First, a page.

Ratatouille opened last weekend, to near-universal rave reviews:
Written and directed by Brad Bird and displaying the usual meticulousness associated with the Pixar brand, “Ratatouille” is a nearly flawless piece of popular art, as well as one of the most persuasive portraits of an artist ever committed to film.
It provides the kind of deep, transporting pleasure, at once simple and sophisticated, that movies at their best have always promised.
The hero (and perhaps Mr. Bird’s alter ego) is Remy (Patton Oswalt), a young rat who lives somewhere in the French countryside and conceives a passion for fine cooking.
Raised by garbage-eaters, he is drawn toward a more exalted notion of food by the sensitivity of his own palate and by the example of Auguste Gusteau (Brad Garrett), a famous chef who insists — that “anyone can cook.”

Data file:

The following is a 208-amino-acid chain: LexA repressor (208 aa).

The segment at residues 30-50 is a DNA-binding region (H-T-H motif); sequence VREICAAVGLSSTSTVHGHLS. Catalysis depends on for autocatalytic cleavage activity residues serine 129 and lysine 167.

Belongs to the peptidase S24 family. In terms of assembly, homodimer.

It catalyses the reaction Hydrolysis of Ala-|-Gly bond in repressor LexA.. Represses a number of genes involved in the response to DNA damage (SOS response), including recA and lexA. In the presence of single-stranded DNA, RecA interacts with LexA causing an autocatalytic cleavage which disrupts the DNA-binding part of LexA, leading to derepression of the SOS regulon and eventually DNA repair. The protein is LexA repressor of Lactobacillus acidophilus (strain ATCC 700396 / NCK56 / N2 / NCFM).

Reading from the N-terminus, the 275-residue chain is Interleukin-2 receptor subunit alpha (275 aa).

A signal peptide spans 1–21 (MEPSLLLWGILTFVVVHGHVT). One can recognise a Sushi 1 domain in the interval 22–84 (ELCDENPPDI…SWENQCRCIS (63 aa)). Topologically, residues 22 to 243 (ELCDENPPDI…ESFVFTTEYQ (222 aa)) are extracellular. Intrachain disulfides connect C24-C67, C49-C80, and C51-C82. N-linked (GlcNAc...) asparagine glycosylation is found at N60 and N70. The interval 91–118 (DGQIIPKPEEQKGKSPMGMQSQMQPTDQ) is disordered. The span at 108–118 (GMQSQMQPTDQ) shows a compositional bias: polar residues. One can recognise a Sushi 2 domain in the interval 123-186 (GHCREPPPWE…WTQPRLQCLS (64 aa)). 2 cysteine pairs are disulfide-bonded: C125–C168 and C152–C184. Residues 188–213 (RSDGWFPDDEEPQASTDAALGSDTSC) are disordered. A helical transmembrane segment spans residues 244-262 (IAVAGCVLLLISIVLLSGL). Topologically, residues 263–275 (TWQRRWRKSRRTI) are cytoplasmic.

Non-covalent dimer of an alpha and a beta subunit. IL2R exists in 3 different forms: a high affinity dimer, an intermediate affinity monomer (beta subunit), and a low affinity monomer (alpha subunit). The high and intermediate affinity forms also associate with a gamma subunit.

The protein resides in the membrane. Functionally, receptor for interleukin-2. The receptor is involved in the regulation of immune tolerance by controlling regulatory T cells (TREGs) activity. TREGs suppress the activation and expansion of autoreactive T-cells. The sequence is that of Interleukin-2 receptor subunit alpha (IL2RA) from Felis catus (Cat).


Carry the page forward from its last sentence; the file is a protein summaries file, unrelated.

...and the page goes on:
Remy’s budding culinary vocation sets him on a lonely course, separating him from his clannish, philistine family and sending him off, like so many young men from the provinces before him, to seek his fortune in Paris.
That city, from cobblestones to rooftops, is brilliantly imagined by the animators.
Like “The Incredibles,” Mr. Bird’s earlier film for Pixar, “Ratatouille” celebrates the passionate, sometimes aggressive pursuit of excellence, an impulse it also exemplifies.